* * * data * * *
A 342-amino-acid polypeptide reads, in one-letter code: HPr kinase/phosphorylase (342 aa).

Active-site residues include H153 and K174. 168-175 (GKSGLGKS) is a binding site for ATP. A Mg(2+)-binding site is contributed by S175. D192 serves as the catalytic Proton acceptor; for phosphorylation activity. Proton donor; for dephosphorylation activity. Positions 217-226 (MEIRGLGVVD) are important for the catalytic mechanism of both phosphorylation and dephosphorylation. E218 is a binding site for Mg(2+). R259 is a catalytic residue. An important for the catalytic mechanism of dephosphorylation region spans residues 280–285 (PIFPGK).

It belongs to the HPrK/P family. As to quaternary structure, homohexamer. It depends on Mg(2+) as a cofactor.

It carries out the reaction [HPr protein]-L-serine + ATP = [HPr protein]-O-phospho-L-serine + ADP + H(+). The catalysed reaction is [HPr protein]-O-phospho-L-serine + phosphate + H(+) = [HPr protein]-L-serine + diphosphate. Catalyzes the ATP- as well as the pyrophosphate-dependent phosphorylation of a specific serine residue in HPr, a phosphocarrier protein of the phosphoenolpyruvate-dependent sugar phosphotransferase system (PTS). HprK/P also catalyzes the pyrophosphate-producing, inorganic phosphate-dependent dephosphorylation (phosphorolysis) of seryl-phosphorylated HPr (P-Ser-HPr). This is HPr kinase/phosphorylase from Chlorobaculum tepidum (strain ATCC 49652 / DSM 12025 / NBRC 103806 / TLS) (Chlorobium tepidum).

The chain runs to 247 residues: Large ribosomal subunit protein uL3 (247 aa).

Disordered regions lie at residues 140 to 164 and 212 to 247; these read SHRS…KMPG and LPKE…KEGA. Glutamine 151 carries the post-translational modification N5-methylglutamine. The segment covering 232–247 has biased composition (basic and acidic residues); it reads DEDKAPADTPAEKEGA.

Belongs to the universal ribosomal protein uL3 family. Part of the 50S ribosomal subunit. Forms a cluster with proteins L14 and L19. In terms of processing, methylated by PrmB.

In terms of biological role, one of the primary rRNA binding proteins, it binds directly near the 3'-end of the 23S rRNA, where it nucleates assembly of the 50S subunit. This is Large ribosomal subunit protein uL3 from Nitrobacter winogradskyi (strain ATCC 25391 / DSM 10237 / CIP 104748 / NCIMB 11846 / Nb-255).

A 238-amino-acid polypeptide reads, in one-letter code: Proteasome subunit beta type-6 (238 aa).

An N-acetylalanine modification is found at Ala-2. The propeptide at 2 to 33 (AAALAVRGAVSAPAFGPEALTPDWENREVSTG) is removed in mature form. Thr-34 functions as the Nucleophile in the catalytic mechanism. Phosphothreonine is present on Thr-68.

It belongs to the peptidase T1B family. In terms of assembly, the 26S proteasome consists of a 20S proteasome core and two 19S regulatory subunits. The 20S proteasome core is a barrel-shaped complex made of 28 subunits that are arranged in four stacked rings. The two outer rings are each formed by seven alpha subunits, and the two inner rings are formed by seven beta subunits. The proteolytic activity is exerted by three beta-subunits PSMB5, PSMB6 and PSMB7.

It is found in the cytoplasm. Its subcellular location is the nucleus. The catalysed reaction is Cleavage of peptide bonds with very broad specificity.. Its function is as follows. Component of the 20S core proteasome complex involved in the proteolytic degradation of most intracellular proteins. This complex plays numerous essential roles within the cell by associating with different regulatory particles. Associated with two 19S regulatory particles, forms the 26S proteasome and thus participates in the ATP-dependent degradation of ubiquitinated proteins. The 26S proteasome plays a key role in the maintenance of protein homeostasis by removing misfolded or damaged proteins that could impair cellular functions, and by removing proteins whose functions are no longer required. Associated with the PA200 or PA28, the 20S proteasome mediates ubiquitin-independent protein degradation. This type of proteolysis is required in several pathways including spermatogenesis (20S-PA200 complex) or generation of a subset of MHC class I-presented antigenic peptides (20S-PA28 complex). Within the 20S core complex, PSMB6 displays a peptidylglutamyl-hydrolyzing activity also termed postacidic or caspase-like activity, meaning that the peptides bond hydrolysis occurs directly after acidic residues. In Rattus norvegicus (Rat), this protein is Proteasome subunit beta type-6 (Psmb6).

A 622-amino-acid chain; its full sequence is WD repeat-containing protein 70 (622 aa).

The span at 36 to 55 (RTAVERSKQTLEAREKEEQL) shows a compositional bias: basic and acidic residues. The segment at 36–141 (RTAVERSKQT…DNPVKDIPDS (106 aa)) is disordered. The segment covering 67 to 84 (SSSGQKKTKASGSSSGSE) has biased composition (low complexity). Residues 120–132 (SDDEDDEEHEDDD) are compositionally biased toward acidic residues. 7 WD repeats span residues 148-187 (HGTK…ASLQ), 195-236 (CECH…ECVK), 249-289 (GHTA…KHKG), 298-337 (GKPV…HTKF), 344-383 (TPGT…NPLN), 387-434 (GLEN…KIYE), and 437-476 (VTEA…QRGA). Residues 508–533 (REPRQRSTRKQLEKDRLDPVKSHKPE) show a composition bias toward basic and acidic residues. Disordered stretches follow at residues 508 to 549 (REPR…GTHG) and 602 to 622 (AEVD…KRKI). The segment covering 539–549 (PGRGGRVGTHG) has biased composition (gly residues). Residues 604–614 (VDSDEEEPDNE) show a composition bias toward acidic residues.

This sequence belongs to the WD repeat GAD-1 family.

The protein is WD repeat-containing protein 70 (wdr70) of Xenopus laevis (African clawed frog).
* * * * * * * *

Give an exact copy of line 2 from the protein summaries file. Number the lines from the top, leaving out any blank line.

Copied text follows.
Active-site residues include H153 and K174. 168-175 (GKSGLGKS) is a binding site for ATP. A Mg(2+)-binding site is contributed by S175. D192 serves as the catalytic Proton acceptor; for phosphorylation activity. Proton donor; for dephosphorylation activity. Positions 217-226 (MEIRGLGVVD) are important for the catalytic mechanism of both phosphorylation and dephosphorylation. E218 is a binding site for Mg(2+). R259 is a catalytic residue. An important for the catalytic mechanism of dephosphorylation region spans residues 280–285 (PIFPGK).